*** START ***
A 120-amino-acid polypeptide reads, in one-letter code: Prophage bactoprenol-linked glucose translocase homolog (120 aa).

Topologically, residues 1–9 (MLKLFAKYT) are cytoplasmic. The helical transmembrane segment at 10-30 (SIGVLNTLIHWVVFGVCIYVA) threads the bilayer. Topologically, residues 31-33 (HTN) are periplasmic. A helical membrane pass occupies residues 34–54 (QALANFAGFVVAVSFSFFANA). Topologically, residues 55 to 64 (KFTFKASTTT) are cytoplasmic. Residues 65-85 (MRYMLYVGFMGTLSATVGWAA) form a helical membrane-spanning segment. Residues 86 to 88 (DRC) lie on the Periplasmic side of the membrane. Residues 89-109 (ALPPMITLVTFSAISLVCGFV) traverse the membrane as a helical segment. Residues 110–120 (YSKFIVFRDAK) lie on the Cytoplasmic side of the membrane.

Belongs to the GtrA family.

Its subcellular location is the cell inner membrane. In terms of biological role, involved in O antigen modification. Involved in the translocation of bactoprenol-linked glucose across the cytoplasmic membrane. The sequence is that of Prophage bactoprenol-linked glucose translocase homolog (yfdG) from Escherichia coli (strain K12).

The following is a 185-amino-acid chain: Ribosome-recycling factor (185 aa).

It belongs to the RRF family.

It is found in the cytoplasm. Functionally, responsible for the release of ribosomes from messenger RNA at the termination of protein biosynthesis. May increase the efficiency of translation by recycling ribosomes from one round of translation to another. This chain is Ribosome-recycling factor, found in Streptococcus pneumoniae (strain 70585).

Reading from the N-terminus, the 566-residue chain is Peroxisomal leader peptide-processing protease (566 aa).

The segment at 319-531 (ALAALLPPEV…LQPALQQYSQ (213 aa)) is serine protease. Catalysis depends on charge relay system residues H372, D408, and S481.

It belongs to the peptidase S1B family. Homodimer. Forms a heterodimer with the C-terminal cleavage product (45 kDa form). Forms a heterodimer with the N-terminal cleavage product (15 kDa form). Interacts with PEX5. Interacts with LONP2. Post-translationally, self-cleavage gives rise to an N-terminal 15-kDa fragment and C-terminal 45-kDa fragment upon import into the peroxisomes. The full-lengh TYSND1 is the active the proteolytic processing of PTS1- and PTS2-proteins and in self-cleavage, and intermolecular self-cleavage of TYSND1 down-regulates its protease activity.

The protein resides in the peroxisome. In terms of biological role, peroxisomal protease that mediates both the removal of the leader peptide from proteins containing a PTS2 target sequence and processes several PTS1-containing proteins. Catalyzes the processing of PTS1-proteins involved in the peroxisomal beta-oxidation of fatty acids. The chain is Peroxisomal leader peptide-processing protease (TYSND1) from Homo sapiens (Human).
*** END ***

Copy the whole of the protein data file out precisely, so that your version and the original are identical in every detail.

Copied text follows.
A 120-amino-acid polypeptide reads, in one-letter code: Prophage bactoprenol-linked glucose translocase homolog (120 aa).

Topologically, residues 1–9 (MLKLFAKYT) are cytoplasmic. The helical transmembrane segment at 10-30 (SIGVLNTLIHWVVFGVCIYVA) threads the bilayer. Topologically, residues 31-33 (HTN) are periplasmic. A helical membrane pass occupies residues 34–54 (QALANFAGFVVAVSFSFFANA). Topologically, residues 55 to 64 (KFTFKASTTT) are cytoplasmic. Residues 65-85 (MRYMLYVGFMGTLSATVGWAA) form a helical membrane-spanning segment. Residues 86 to 88 (DRC) lie on the Periplasmic side of the membrane. Residues 89-109 (ALPPMITLVTFSAISLVCGFV) traverse the membrane as a helical segment. Residues 110–120 (YSKFIVFRDAK) lie on the Cytoplasmic side of the membrane.

Belongs to the GtrA family.

Its subcellular location is the cell inner membrane. In terms of biological role, involved in O antigen modification. Involved in the translocation of bactoprenol-linked glucose across the cytoplasmic membrane. The sequence is that of Prophage bactoprenol-linked glucose translocase homolog (yfdG) from Escherichia coli (strain K12).

The following is a 185-amino-acid chain: Ribosome-recycling factor (185 aa).

It belongs to the RRF family.

It is found in the cytoplasm. Functionally, responsible for the release of ribosomes from messenger RNA at the termination of protein biosynthesis. May increase the efficiency of translation by recycling ribosomes from one round of translation to another. This chain is Ribosome-recycling factor, found in Streptococcus pneumoniae (strain 70585).

Reading from the N-terminus, the 566-residue chain is Peroxisomal leader peptide-processing protease (566 aa).

The segment at 319-531 (ALAALLPPEV…LQPALQQYSQ (213 aa)) is serine protease. Catalysis depends on charge relay system residues H372, D408, and S481.

It belongs to the peptidase S1B family. Homodimer. Forms a heterodimer with the C-terminal cleavage product (45 kDa form). Forms a heterodimer with the N-terminal cleavage product (15 kDa form). Interacts with PEX5. Interacts with LONP2. Post-translationally, self-cleavage gives rise to an N-terminal 15-kDa fragment and C-terminal 45-kDa fragment upon import into the peroxisomes. The full-lengh TYSND1 is the active the proteolytic processing of PTS1- and PTS2-proteins and in self-cleavage, and intermolecular self-cleavage of TYSND1 down-regulates its protease activity.

The protein resides in the peroxisome. In terms of biological role, peroxisomal protease that mediates both the removal of the leader peptide from proteins containing a PTS2 target sequence and processes several PTS1-containing proteins. Catalyzes the processing of PTS1-proteins involved in the peroxisomal beta-oxidation of fatty acids. The chain is Peroxisomal leader peptide-processing protease (TYSND1) from Homo sapiens (Human).